Cholera is endemic in Nigeria. It is highly contagious and occurs in places without safe water and proper sanitation. It causes profuse diarrhoea and vomiting, and without treatment can quickly lead to severe dehydration followed by death .
At about 6:40 pm on 17 January 2023, Gift Sunday-James, (35 years) shouts for help as she approaches the Primary Health Centre (PHC) located in Ovomum, Obabura Local Government Area (LGA), in Cross River State.
Her brother Emmanuel Sunday-James, conveyed in a taxi, had been stooling and vomiting continuously and was now dehydrated and could not move.
“As a farmer, my usual practice was to drink water from the stream near my farm” says Mr Emmanuel.
On that fateful day Mr Emmanuel fell ill, he recalled drinking water from the stream.
“I was passing watery stool and vomiting for about four hours after getting home. I felt like I was dying, and I am grateful for the quick intervention I got at the health facility, he says.
At the clinic, Mr Emmanuel was placed on Intravenous Fluid (IVU) and subsequently on oral rehydration solution.
Furthermore, a Rapid Diagnostic Test (RDT) was conducted on his stool sample and it tested positive for cholera.
Mr Emmanuel has since been discharged and now advises people to drink purified water either by boiling or using water purifiers.
“I don’t want anybody to experience what I went through,” he says.
Interrupting the outbreak transmission
Aside from Mr Emmanuel. many people have reported cases of stooling and vomiting in other LGAs (Abi, Biase and Obabura, and Ikom,Etung). While some got better after being hospitalized, some died from the disease particularly those who reported late for treament.
An epidemiological report from the State Ministry of Health shows that 638 suspected cases and 17 deaths have been reported between December 2022 and February 2023 in the affected LGAs.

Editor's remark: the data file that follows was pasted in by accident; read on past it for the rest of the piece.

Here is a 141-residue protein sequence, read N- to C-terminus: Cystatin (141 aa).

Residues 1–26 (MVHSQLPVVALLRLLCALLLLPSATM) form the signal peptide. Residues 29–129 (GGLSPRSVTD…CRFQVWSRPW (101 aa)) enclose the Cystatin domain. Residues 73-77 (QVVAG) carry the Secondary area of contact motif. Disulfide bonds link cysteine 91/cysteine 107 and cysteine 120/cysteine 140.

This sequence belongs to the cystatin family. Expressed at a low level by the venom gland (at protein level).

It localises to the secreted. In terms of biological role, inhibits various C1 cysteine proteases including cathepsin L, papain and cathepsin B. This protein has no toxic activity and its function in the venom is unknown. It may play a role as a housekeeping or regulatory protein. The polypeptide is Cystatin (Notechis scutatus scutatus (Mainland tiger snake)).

To stop further fatalities, the state government, in collaboration with the World Health Organization (WHO) and its partners, set up a Rapid Response Team (RRT) comprising experts to coordinate the interruption of the disease,” says Dr Janet Ekpeyong, the Cross River State Commissioner of Health.
“With support from partners, we increased the capacity of existing cholera treatment centres (CTC) in the hotspot LGAs. The government is committed to taking action to ensure residents of the state have access to safe drinking water and sanitation services to reduce the incidences of cholera and other waterborne infectious diseases.
Commending WHO for its prompt support, Dr Ekpeyong says “WHO is a dependable lead partner providing technical guidance, coordination and also donated medical commodities for the emergency cholera intervention in the state.
Part of WHO’s support to the state included the donation of Rapid Diagnosis Test (RDT) cholera kits, and Cary Blair medium for transporting stool samples for culture testing for effective diagnosis of the patients.
In addition, 2000 intravenous fluids, cannula and oral rehydration salts and Infection Prevention Control (IPC) commodities were donated.
“The donated medical commodities eased testing and case management, says the WHO State Coordinator in Cross River State, Dr Yewande Olatunde.
Dr Olatunde explains that WHO further supported the replenishment of testing and treatment commodities at the 29 cholera treatment units (CTU) in three hotspot LGAs.
“To enusure all cases receive prompt care at the facilities, WHO conducted an extensive training for health professionals on treatment, and increasing infection prevention and control (IPC) measures,” she adds.
Robust community engagement
Further working with community leaders and volunteers from the affected communities, WHO partnered with the state to promote educational risk messaging on water, sanitation and hygiene (WASH) and conducted decontamination of homes of active and recovered persons, health facilities attending to cases and providing IPC materials to volunteering community members.
The WHO-trained volunteers from the affected communities conducted house-to-house (H2H) awareness campaigns to stop the spread of the disease.
From December to January, 4811 households were covered, and 88 607 residents were educated about WASH and IPC control measures in the three hotspot LGAs of the state.
Base on the integrated support and coordinated response, there has been a decline in the number of cases reported since January. ( 69% decline between Epi-weeks 3 and 7, 2023).
Other partners involved in the response are Nigeria Centre for Disease Control and Prevention (NCDC), UNICEF, Medicine San Frontier (MSF) and Save the Children, who donated commodities to strengthen the Cholera response.
Distributed by APO Group on behalf of World Health Organization (WHO) – Nigeria.